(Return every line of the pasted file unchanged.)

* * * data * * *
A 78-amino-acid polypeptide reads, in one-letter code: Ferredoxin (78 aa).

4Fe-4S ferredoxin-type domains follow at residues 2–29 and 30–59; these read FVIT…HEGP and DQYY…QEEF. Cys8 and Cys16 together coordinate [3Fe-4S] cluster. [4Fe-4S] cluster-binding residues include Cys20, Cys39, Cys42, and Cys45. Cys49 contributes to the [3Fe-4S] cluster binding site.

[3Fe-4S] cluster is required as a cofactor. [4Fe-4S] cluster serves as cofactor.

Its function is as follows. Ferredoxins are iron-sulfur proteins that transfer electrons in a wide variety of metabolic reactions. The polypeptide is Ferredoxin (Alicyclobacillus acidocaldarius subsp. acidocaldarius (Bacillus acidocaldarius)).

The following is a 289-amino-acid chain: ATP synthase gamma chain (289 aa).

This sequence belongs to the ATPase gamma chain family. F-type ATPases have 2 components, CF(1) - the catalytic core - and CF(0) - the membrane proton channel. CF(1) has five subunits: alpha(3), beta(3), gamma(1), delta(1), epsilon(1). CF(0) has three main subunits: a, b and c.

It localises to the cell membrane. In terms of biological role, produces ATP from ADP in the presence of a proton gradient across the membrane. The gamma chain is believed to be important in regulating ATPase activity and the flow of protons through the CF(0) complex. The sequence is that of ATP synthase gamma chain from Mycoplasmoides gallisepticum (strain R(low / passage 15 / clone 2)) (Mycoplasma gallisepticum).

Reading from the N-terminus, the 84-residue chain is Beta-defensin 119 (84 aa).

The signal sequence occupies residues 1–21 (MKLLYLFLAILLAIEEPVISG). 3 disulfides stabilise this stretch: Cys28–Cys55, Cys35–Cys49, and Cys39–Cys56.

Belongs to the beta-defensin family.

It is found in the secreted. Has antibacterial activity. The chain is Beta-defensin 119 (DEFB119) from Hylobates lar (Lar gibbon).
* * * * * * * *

A 78-amino-acid polypeptide reads, in one-letter code: Ferredoxin (78 aa).

4Fe-4S ferredoxin-type domains follow at residues 2–29 and 30–59; these read FVIT…HEGP and DQYY…QEEF. Cys8 and Cys16 together coordinate [3Fe-4S] cluster. [4Fe-4S] cluster-binding residues include Cys20, Cys39, Cys42, and Cys45. Cys49 contributes to the [3Fe-4S] cluster binding site.

[3Fe-4S] cluster is required as a cofactor. [4Fe-4S] cluster serves as cofactor.

Its function is as follows. Ferredoxins are iron-sulfur proteins that transfer electrons in a wide variety of metabolic reactions. The polypeptide is Ferredoxin (Alicyclobacillus acidocaldarius subsp. acidocaldarius (Bacillus acidocaldarius)).

The following is a 289-amino-acid chain: ATP synthase gamma chain (289 aa).

This sequence belongs to the ATPase gamma chain family. F-type ATPases have 2 components, CF(1) - the catalytic core - and CF(0) - the membrane proton channel. CF(1) has five subunits: alpha(3), beta(3), gamma(1), delta(1), epsilon(1). CF(0) has three main subunits: a, b and c.

It localises to the cell membrane. In terms of biological role, produces ATP from ADP in the presence of a proton gradient across the membrane. The gamma chain is believed to be important in regulating ATPase activity and the flow of protons through the CF(0) complex. The sequence is that of ATP synthase gamma chain from Mycoplasmoides gallisepticum (strain R(low / passage 15 / clone 2)) (Mycoplasma gallisepticum).

Reading from the N-terminus, the 84-residue chain is Beta-defensin 119 (84 aa).

The signal sequence occupies residues 1–21 (MKLLYLFLAILLAIEEPVISG). 3 disulfides stabilise this stretch: Cys28–Cys55, Cys35–Cys49, and Cys39–Cys56.

Belongs to the beta-defensin family.

It is found in the secreted. Has antibacterial activity. The chain is Beta-defensin 119 (DEFB119) from Hylobates lar (Lar gibbon).